[Svrilist] Research on Genital Photography in Sexual Assault

Marg Darcy marg.darcy at rwh.org.au
Tue Sep 5 09:12:11 SAST 2006

Just a comment on Angela's comment that 'examiners are understandably
horrified that the decision doesn't lie with them'.  


I am intrigued by this as surely the decision should lie with the
victim/survivor (or their guardian in the case of children) and any
discussion or policy making processes should be in the victim/survivor's
interests, rather than a decision by an examiner.  Determining the interests
of victim/survivors generally should come from a broad discussion canvassing
opinions from a range of people, including victim/survivors themselves, and
counselor/advocates who work with victim/survivors over a long period and
have an understanding of the long term trauma of sexual assault, not just
what happens at the time of examination.  Colposcopies and vaginal
ultrasounds, which I understand some states are considering or using, are
both highly invasive procedures, which many women find difficult in ordinary
circumstances, much less immediately after a sexual assault.  


Marg D'Arcy

Program Manager

Cancer, CASA, Advocacy, Diversity and Social Support

Royal Women's Hospital

132 Grattan Street

Carlton  3053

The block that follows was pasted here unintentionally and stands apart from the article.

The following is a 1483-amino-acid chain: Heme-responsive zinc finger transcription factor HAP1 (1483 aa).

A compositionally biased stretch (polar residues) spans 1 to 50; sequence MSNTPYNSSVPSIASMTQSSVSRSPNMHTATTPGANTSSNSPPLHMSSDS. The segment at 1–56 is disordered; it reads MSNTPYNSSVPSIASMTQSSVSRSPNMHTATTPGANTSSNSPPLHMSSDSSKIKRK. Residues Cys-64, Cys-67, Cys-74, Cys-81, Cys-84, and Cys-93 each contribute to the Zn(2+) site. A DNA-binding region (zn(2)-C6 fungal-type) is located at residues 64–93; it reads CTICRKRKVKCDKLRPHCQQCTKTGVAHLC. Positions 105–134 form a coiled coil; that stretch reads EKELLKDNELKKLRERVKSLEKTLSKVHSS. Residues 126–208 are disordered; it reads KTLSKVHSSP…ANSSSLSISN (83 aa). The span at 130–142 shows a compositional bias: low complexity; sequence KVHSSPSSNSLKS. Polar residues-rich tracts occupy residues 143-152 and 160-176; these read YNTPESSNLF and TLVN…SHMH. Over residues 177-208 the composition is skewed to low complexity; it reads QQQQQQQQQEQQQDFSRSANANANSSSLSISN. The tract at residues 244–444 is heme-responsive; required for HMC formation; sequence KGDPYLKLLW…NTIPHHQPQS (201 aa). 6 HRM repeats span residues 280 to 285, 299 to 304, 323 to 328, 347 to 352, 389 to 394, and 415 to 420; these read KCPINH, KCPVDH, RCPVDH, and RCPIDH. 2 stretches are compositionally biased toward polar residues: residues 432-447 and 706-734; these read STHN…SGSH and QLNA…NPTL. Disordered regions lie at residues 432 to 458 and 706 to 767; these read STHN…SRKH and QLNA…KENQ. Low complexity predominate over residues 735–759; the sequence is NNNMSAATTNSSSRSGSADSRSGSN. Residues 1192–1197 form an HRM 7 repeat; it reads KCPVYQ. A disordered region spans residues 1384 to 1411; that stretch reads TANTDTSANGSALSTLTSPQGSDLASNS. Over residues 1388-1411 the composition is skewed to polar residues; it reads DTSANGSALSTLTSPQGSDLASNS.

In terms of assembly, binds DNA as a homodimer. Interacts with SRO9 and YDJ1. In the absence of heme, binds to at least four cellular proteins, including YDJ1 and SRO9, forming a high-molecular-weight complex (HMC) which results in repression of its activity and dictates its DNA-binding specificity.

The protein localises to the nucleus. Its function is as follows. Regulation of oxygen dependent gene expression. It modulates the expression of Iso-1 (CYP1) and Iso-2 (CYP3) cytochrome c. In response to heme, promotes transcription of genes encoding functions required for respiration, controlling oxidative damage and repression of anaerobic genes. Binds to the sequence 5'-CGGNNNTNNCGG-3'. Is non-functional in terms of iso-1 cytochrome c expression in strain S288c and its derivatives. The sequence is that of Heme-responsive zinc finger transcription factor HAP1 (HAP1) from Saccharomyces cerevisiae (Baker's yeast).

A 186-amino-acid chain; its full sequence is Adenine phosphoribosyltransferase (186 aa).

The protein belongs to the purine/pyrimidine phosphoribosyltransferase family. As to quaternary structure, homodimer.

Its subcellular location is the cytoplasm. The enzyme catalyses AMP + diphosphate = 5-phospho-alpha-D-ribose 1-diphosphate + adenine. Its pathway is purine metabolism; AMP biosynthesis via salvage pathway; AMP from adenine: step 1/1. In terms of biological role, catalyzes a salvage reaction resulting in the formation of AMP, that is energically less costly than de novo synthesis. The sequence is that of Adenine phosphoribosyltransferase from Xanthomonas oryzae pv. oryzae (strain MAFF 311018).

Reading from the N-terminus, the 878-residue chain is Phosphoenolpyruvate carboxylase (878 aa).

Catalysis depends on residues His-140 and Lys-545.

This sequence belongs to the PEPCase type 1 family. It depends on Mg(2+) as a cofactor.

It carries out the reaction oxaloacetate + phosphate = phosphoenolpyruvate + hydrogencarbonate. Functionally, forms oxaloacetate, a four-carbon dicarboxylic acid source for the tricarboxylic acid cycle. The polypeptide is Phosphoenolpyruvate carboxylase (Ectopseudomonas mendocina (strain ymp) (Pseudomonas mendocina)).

<mailto:marg.darcy at rwh.org.au> marg.darcy at rwh.org.au


Phone 9344 2271  fax 9344 3422


From: Angela Williams [mailto:angelac at vifm.org] 
Sent: Tuesday, 5 September 2006 1:19 PM
To: Sexual violence research initiative.
Subject: Re: [Svrilist] Research on Genital Photography in Sexual Assault


Hi Suzanne,

It is interesting that you ask at such a time - we are in the midst of
debate on this topic.  


Practice:  Videocolposcopy is almost routinely performed on cases of child
sexual assault (past and recent).

               General consensus here is that there is rarely any indication
for the use of videocolp of genital examinations in adults, and it is rarely

               Photography of body injuries is common occurrence - child and


Policy:  Causing some very interesting debate presently.  I wont head into
the finest details as yet except to say that one state wants to make policy
against the use of videocolposcopy in adults.  Overall, the examiners are
understandably horrified that the decision doesn't lie with them.  There is
a draft policy circulating that has caused much angst.  I will let you know
of the final version if you are interested.  In the meantime, perhaps as a
kneejerk response, the policy making teams throughout Australia (!) are on
the way to creating their own.  Indeed our organisation (FAMSACA = Forensic
and Medical Sexual Assault Clinicians Australia) will be finalizing our own
version shortly.


2) We hold a very strong view that NO genital photography reaches court.
Access to the Judge and both legal representatives is possible but is also
challenged.  The ideal scenario is that the two medical experts view the
material behind closed doors and agree to agree or disagree on the findings.
Withholding this material from the court has not been a problem in the